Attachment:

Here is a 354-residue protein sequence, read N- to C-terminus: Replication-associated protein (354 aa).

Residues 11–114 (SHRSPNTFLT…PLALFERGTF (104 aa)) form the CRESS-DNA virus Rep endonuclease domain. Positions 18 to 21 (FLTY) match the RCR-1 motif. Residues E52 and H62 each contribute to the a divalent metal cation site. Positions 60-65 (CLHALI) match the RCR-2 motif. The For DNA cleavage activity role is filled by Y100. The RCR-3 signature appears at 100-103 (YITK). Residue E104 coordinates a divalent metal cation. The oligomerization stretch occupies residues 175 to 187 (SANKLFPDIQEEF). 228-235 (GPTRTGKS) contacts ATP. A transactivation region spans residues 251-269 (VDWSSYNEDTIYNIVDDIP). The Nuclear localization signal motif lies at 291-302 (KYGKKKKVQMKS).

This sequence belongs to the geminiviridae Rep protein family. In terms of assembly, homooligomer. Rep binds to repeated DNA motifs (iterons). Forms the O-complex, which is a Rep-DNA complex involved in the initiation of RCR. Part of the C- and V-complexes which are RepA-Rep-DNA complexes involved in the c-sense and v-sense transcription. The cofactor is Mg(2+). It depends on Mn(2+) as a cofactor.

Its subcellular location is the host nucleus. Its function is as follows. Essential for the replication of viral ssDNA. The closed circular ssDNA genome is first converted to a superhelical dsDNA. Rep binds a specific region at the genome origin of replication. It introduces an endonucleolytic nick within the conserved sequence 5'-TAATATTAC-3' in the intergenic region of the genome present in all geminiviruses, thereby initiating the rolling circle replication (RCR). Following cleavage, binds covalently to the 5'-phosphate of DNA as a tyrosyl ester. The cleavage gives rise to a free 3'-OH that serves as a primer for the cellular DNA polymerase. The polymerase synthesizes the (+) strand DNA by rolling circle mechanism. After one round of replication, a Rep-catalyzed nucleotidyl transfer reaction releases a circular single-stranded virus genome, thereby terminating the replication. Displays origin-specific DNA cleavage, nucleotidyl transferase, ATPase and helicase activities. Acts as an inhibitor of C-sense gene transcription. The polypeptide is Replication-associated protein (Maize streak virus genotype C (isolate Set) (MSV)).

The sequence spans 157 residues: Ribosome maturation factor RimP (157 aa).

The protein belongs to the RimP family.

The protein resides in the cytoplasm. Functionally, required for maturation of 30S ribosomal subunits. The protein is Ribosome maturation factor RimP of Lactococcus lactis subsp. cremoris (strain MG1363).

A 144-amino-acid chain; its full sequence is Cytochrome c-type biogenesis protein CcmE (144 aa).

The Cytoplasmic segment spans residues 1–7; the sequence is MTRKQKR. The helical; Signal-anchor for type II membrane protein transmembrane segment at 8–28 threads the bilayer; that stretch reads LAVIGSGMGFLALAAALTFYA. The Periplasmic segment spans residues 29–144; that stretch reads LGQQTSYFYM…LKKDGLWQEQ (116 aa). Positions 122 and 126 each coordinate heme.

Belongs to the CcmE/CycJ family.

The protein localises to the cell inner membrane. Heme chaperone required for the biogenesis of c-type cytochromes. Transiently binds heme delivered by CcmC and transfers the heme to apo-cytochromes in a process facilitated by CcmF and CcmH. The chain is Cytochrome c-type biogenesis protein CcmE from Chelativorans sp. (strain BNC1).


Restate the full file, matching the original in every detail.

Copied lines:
Here is a 354-residue protein sequence, read N- to C-terminus: Replication-associated protein (354 aa).

Residues 11–114 (SHRSPNTFLT…PLALFERGTF (104 aa)) form the CRESS-DNA virus Rep endonuclease domain. Positions 18 to 21 (FLTY) match the RCR-1 motif. Residues E52 and H62 each contribute to the a divalent metal cation site. Positions 60-65 (CLHALI) match the RCR-2 motif. The For DNA cleavage activity role is filled by Y100. The RCR-3 signature appears at 100-103 (YITK). Residue E104 coordinates a divalent metal cation. The oligomerization stretch occupies residues 175 to 187 (SANKLFPDIQEEF). 228-235 (GPTRTGKS) contacts ATP. A transactivation region spans residues 251-269 (VDWSSYNEDTIYNIVDDIP). The Nuclear localization signal motif lies at 291-302 (KYGKKKKVQMKS).

This sequence belongs to the geminiviridae Rep protein family. In terms of assembly, homooligomer. Rep binds to repeated DNA motifs (iterons). Forms the O-complex, which is a Rep-DNA complex involved in the initiation of RCR. Part of the C- and V-complexes which are RepA-Rep-DNA complexes involved in the c-sense and v-sense transcription. The cofactor is Mg(2+). It depends on Mn(2+) as a cofactor.

Its subcellular location is the host nucleus. Its function is as follows. Essential for the replication of viral ssDNA. The closed circular ssDNA genome is first converted to a superhelical dsDNA. Rep binds a specific region at the genome origin of replication. It introduces an endonucleolytic nick within the conserved sequence 5'-TAATATTAC-3' in the intergenic region of the genome present in all geminiviruses, thereby initiating the rolling circle replication (RCR). Following cleavage, binds covalently to the 5'-phosphate of DNA as a tyrosyl ester. The cleavage gives rise to a free 3'-OH that serves as a primer for the cellular DNA polymerase. The polymerase synthesizes the (+) strand DNA by rolling circle mechanism. After one round of replication, a Rep-catalyzed nucleotidyl transfer reaction releases a circular single-stranded virus genome, thereby terminating the replication. Displays origin-specific DNA cleavage, nucleotidyl transferase, ATPase and helicase activities. Acts as an inhibitor of C-sense gene transcription. The polypeptide is Replication-associated protein (Maize streak virus genotype C (isolate Set) (MSV)).

The sequence spans 157 residues: Ribosome maturation factor RimP (157 aa).

The protein belongs to the RimP family.

The protein resides in the cytoplasm. Functionally, required for maturation of 30S ribosomal subunits. The protein is Ribosome maturation factor RimP of Lactococcus lactis subsp. cremoris (strain MG1363).

A 144-amino-acid chain; its full sequence is Cytochrome c-type biogenesis protein CcmE (144 aa).

The Cytoplasmic segment spans residues 1–7; the sequence is MTRKQKR. The helical; Signal-anchor for type II membrane protein transmembrane segment at 8–28 threads the bilayer; that stretch reads LAVIGSGMGFLALAAALTFYA. The Periplasmic segment spans residues 29–144; that stretch reads LGQQTSYFYM…LKKDGLWQEQ (116 aa). Positions 122 and 126 each coordinate heme.

Belongs to the CcmE/CycJ family.

The protein localises to the cell inner membrane. Heme chaperone required for the biogenesis of c-type cytochromes. Transiently binds heme delivered by CcmC and transfers the heme to apo-cytochromes in a process facilitated by CcmF and CcmH. The chain is Cytochrome c-type biogenesis protein CcmE from Chelativorans sp. (strain BNC1).